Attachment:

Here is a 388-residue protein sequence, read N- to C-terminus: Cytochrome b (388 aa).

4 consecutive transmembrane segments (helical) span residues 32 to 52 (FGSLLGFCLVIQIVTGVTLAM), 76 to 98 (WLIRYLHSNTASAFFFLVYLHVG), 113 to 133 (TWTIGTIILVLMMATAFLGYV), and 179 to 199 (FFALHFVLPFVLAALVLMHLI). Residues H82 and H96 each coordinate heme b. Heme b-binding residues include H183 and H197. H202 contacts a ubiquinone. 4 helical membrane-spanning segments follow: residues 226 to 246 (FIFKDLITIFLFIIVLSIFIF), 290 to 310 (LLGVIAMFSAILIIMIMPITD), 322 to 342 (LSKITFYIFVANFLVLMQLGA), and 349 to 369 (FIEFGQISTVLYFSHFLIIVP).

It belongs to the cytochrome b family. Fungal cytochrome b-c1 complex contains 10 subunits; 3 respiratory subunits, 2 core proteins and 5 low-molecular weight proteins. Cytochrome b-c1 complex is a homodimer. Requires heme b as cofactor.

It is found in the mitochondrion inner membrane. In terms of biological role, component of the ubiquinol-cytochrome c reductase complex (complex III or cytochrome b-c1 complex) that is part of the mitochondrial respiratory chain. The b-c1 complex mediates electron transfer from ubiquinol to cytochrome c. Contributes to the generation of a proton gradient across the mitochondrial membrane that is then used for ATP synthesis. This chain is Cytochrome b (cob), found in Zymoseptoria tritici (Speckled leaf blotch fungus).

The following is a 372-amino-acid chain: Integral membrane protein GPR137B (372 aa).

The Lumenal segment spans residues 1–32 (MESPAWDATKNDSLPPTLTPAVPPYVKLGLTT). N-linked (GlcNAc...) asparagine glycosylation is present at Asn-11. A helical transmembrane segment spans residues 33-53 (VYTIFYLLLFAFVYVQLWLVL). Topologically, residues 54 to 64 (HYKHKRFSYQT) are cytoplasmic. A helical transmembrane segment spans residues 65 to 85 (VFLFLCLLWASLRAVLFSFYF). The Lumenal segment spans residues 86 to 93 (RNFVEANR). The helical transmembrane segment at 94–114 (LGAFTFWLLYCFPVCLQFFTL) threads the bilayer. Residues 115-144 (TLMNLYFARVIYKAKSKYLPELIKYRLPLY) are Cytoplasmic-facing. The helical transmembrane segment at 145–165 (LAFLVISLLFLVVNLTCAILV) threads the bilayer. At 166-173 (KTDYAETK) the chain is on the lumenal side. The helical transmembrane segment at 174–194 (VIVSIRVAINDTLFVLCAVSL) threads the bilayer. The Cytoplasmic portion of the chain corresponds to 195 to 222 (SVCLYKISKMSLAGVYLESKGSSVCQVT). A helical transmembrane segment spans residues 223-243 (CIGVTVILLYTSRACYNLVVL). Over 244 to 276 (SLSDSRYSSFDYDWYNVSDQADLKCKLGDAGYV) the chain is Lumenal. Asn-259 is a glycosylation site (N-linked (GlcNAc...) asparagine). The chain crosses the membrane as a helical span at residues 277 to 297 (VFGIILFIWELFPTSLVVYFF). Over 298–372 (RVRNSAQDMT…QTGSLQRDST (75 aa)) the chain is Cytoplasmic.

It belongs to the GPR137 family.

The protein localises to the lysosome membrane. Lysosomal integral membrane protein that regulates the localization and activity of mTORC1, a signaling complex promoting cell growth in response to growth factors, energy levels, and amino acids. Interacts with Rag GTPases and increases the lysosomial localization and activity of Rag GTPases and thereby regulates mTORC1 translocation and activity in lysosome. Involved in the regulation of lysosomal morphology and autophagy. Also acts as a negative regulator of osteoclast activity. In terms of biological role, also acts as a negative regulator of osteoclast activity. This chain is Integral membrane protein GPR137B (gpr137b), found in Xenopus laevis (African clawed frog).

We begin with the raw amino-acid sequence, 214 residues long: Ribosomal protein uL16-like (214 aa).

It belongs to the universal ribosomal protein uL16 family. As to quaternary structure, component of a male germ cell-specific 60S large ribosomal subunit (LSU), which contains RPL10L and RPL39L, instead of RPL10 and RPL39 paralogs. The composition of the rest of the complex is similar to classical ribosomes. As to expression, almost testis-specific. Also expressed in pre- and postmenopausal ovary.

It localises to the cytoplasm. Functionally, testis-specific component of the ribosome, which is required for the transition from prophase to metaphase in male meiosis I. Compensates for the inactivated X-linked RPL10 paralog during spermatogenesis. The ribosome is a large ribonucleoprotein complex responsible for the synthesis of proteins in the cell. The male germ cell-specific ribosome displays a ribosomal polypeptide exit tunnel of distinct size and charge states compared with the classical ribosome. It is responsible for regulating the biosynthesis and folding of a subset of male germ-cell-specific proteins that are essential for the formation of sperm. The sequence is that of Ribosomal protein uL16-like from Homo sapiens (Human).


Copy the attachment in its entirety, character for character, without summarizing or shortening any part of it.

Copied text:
Here is a 388-residue protein sequence, read N- to C-terminus: Cytochrome b (388 aa).

4 consecutive transmembrane segments (helical) span residues 32 to 52 (FGSLLGFCLVIQIVTGVTLAM), 76 to 98 (WLIRYLHSNTASAFFFLVYLHVG), 113 to 133 (TWTIGTIILVLMMATAFLGYV), and 179 to 199 (FFALHFVLPFVLAALVLMHLI). Residues H82 and H96 each coordinate heme b. Heme b-binding residues include H183 and H197. H202 contacts a ubiquinone. 4 helical membrane-spanning segments follow: residues 226 to 246 (FIFKDLITIFLFIIVLSIFIF), 290 to 310 (LLGVIAMFSAILIIMIMPITD), 322 to 342 (LSKITFYIFVANFLVLMQLGA), and 349 to 369 (FIEFGQISTVLYFSHFLIIVP).

It belongs to the cytochrome b family. Fungal cytochrome b-c1 complex contains 10 subunits; 3 respiratory subunits, 2 core proteins and 5 low-molecular weight proteins. Cytochrome b-c1 complex is a homodimer. Requires heme b as cofactor.

It is found in the mitochondrion inner membrane. In terms of biological role, component of the ubiquinol-cytochrome c reductase complex (complex III or cytochrome b-c1 complex) that is part of the mitochondrial respiratory chain. The b-c1 complex mediates electron transfer from ubiquinol to cytochrome c. Contributes to the generation of a proton gradient across the mitochondrial membrane that is then used for ATP synthesis. This chain is Cytochrome b (cob), found in Zymoseptoria tritici (Speckled leaf blotch fungus).

The following is a 372-amino-acid chain: Integral membrane protein GPR137B (372 aa).

The Lumenal segment spans residues 1–32 (MESPAWDATKNDSLPPTLTPAVPPYVKLGLTT). N-linked (GlcNAc...) asparagine glycosylation is present at Asn-11. A helical transmembrane segment spans residues 33-53 (VYTIFYLLLFAFVYVQLWLVL). Topologically, residues 54 to 64 (HYKHKRFSYQT) are cytoplasmic. A helical transmembrane segment spans residues 65 to 85 (VFLFLCLLWASLRAVLFSFYF). The Lumenal segment spans residues 86 to 93 (RNFVEANR). The helical transmembrane segment at 94–114 (LGAFTFWLLYCFPVCLQFFTL) threads the bilayer. Residues 115-144 (TLMNLYFARVIYKAKSKYLPELIKYRLPLY) are Cytoplasmic-facing. The helical transmembrane segment at 145–165 (LAFLVISLLFLVVNLTCAILV) threads the bilayer. At 166-173 (KTDYAETK) the chain is on the lumenal side. The helical transmembrane segment at 174–194 (VIVSIRVAINDTLFVLCAVSL) threads the bilayer. The Cytoplasmic portion of the chain corresponds to 195 to 222 (SVCLYKISKMSLAGVYLESKGSSVCQVT). A helical transmembrane segment spans residues 223-243 (CIGVTVILLYTSRACYNLVVL). Over 244 to 276 (SLSDSRYSSFDYDWYNVSDQADLKCKLGDAGYV) the chain is Lumenal. Asn-259 is a glycosylation site (N-linked (GlcNAc...) asparagine). The chain crosses the membrane as a helical span at residues 277 to 297 (VFGIILFIWELFPTSLVVYFF). Over 298–372 (RVRNSAQDMT…QTGSLQRDST (75 aa)) the chain is Cytoplasmic.

It belongs to the GPR137 family.

The protein localises to the lysosome membrane. Lysosomal integral membrane protein that regulates the localization and activity of mTORC1, a signaling complex promoting cell growth in response to growth factors, energy levels, and amino acids. Interacts with Rag GTPases and increases the lysosomial localization and activity of Rag GTPases and thereby regulates mTORC1 translocation and activity in lysosome. Involved in the regulation of lysosomal morphology and autophagy. Also acts as a negative regulator of osteoclast activity. In terms of biological role, also acts as a negative regulator of osteoclast activity. This chain is Integral membrane protein GPR137B (gpr137b), found in Xenopus laevis (African clawed frog).

We begin with the raw amino-acid sequence, 214 residues long: Ribosomal protein uL16-like (214 aa).

It belongs to the universal ribosomal protein uL16 family. As to quaternary structure, component of a male germ cell-specific 60S large ribosomal subunit (LSU), which contains RPL10L and RPL39L, instead of RPL10 and RPL39 paralogs. The composition of the rest of the complex is similar to classical ribosomes. As to expression, almost testis-specific. Also expressed in pre- and postmenopausal ovary.

It localises to the cytoplasm. Functionally, testis-specific component of the ribosome, which is required for the transition from prophase to metaphase in male meiosis I. Compensates for the inactivated X-linked RPL10 paralog during spermatogenesis. The ribosome is a large ribonucleoprotein complex responsible for the synthesis of proteins in the cell. The male germ cell-specific ribosome displays a ribosomal polypeptide exit tunnel of distinct size and charge states compared with the classical ribosome. It is responsible for regulating the biosynthesis and folding of a subset of male germ-cell-specific proteins that are essential for the formation of sperm. The sequence is that of Ribosomal protein uL16-like from Homo sapiens (Human).